"Scaife," said Lawrence, gravely, "you're not playing the game."

Scaife scowled. "I only know I've half killed myself," he muttered.

Lawrence continued in the same steady voice, "Yes; because you missed an easy base which has happened to me and every other player scores of times. Come here, Desmond."

Desmond joined them. Lawrence's face brightened when he saw hopeful eyes and a gallant smile.

"You don't despair?"

"We'll knock 'em into smithereens yet."

"That's the Harrow spirit, but temper your determination to win with a little common sense. You've overdone it, both of you. Take my tip: they'll play up like blazes. Defend your own base; and then, when they're spent, trample on 'em."

"Thank you," said Desmond.

Scaife nodded sulkily.

None the less he had too great respect for Lawrence's ability and experience as a captain to disregard his advice. After the kick-off, Damer's did play up, and the Manor had to defend its base against sustained and fierce attack. Again and again a third base was almost kicked, again and again superior weight prevailed in the scrimmages. Within ten minutes Damer's were gasping and weary. And then, the ball was forced out of the scrimmage and kicked to the top side, Desmond's place in the field. Comparatively fresh, seeing the glorious opportunity, grasping it, hugging it, Caesar swooped on the ball. He had the heels of any boy on the opposite side. Down the field he sped, faster and faster, amid the roars of the School, roars which came to his ears like the deep booming of breakers upon a lee shore. To many of those watching him, the sight of that graceful figure, that shining, ardent face, revealing the promise which youth and beauty always offer to a delighted world, became an ineffaceable memory. Damer turned to the Head of his house.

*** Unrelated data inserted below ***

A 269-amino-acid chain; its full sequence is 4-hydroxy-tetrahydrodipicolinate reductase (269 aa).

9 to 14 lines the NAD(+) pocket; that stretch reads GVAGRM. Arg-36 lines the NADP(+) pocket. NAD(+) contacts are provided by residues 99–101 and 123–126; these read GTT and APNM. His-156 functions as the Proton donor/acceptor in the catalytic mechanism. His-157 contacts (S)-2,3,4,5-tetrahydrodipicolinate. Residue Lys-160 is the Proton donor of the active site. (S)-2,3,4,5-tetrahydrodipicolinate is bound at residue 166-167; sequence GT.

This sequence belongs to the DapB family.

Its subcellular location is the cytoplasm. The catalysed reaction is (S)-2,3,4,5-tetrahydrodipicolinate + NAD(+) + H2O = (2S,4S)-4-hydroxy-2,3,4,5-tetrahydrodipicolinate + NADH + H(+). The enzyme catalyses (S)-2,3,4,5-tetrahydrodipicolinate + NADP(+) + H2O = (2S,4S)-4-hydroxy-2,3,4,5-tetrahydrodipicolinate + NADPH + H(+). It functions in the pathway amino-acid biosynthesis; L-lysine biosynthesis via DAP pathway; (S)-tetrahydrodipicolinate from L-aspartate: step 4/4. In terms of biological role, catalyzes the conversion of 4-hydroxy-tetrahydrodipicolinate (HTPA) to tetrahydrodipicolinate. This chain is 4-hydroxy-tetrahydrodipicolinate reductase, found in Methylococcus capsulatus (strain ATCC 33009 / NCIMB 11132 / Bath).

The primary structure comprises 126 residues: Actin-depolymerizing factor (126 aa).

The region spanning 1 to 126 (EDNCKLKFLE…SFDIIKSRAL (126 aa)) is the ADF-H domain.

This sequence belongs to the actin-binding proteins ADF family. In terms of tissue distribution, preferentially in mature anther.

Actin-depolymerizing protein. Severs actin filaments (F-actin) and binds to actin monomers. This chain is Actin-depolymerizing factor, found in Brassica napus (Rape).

"And Desmond ought to be one of us," he groaned.

And now Caesar had passed all forwards. If he keeps his wits a base is certain. The full back alone lies between him and triumph. But this is the moment, the psychological moment, when one tiny mistake will prove irrevocable. The Head of Damer's whispers as much to Damer, who smiles sadly.

"His father's son will not blunder now," he replies.

Nor does he. The mistake—for mistake there must be on one side or t'other—is made by Damer's back. As the ball rolls halfway between them, the back hesitates and falters.

One base to two—and eighteen minutes to play!

The second base was kicked by Scaife five minutes later.

By this time the School knew that they were looking on at a cock-house match, not a semi-final. It was the wealth of Dives against the widow's mite that the winner of this match would defeat easily either of the two remaining houses. And not a man or boy on the ground could name with any conviction the better eleven. The betting languished at evens.